The tides are once again turning against the Turkish lira.
For a week, USD/TRY battled with resistance at its 200-day moving average (DMA). Over the last two trading days, the currency pair finally made new closing highs on the 200DMA breakout. USD/TRY faded after testing the highs from the last 200DMA breakout in July.
USD/TRY looks like it broke through the downtrend that has dominated trading all year. Thus, this 200DMA breakout seems ready to resolve differently than July’s which preceded a rapid return to the downtrend.
The changing tide is even more clear against the euro (FXE). EUR/TRY broke out to what I believe is a new all-time high.
The latest catalyst came from soaring inflation numbers along with a reminder of Turkish President Recep Tayyip Erdogan’s refusal to acknowledge that inflation must be fought with higher interest rates.
According to Bloomberg, Turkey’s core inflation rate sits at its highest level in about 13 years:
“Core inflation, which excludes volatile items such as food and energy, rose an annual 11 percent through last month, the most since 2004 and outpacing all economists’ estimates in a Bloomberg survey, Turkstat said on Tuesday. The headline inflation rate also exceeded expectations, rising to 11.2 percent.”
Erdogan chose this moment to reiterate his belief that higher inflation does not need higher interest rates. Again from Bloomberg:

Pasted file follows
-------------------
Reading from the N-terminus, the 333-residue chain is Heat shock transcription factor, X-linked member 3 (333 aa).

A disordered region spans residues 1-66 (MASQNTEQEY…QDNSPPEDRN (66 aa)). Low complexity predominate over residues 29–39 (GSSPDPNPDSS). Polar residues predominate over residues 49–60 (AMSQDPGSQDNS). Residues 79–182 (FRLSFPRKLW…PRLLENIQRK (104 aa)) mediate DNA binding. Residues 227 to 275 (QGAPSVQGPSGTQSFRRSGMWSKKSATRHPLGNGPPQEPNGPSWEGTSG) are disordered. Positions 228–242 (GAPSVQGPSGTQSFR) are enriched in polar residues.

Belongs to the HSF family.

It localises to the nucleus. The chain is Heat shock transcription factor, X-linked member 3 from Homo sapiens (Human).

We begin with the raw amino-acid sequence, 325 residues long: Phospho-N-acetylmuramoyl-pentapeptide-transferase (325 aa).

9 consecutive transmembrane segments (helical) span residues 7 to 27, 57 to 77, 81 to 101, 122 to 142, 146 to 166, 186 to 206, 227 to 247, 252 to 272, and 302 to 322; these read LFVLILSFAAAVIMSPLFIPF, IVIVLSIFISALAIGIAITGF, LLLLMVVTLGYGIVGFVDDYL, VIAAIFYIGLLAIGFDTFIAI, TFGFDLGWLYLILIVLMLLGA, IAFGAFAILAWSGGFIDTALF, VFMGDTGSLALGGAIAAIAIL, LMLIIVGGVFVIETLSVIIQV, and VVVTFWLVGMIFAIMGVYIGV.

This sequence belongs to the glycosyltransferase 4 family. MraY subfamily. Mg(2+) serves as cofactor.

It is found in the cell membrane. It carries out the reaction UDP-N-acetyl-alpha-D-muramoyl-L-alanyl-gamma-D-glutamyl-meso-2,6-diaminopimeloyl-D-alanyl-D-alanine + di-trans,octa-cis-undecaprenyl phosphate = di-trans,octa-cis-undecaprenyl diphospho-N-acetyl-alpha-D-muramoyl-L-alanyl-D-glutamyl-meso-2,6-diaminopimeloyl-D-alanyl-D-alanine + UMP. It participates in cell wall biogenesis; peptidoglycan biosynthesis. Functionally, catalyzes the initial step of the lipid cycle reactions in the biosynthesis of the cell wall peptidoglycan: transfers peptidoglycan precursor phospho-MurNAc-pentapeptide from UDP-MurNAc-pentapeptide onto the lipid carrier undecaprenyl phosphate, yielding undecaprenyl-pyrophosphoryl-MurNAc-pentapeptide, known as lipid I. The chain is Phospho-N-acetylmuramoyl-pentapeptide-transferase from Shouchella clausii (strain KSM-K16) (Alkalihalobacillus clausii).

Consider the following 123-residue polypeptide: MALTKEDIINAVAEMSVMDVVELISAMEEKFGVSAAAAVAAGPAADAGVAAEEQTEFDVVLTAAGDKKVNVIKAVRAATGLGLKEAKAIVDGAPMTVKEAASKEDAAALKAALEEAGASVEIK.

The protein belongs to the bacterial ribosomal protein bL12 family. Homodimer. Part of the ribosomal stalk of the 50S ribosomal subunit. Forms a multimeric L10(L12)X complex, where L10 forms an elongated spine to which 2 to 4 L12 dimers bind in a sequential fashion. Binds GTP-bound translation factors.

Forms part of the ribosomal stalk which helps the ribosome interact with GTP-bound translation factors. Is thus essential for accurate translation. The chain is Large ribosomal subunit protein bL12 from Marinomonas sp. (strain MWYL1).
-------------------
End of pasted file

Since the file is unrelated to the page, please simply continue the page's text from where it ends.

“‘High interest rates will never bring down the inflation rate,’ Erdogan told lawmakers in a televised speech on Tuesday, reviving an unconventional argument he has avoided for several months — but delivered hours after the latest data showed prices are soaring. “The current view is that they are inversely proportional. No, they are not. We have seen this.'”
Of course, looking at the above charts, Erdogan seems to be correct since the Central Bank of the Republic of Turkey (CBRT) hiked rates in late 2016 and took additional measures all to no avail. I think it is more likely the central bank is not doing enough. The question is critical since there is likely nothing more corrosive to the value of a currency than soaring inflation. Given the renewed political tension set up by Erdogan, the CBRT will not likely produce higher rates anytime soon. Under these circumstances, I am no longer looking for entries to play the Turkish lira as a carry trade.
A notable segment of Japanese investors have piled into this carry trade. If a weakening lira sends them covering, the momentum against the lira could sustain for a lot longer. According to Bloomberg, foreign investors in total this year have invested $6.96B in the Turkish lira-denominated bond market. Japanese have rushed into the trade…
“Starved for return by near-zero rates at home, individual investors have propelled a 27 percent jump in Japanese mutual funds’ investments in lira-denominated bonds this year. At 50.8 billion yen ($450 million) through August, it’s poised to be the biggest annual increase since 2012, according to data from Japan’s Investment Trusts Association.”
This foreign investment is important because Turkey’s current-account deficit as a percentage of GDP is one of the largest in the G20. If these investors lose confidence in the ability of Turkey to cap this latest run-up of inflation, the lira’s latest weakness could still be in its early stages.
Be careful out there!
Full disclosure: no position
*Charting notes: FreeStockCharts.com uses midnight U.S. Eastern time as the close for currencies. Stock prices are not adjusted for dividends.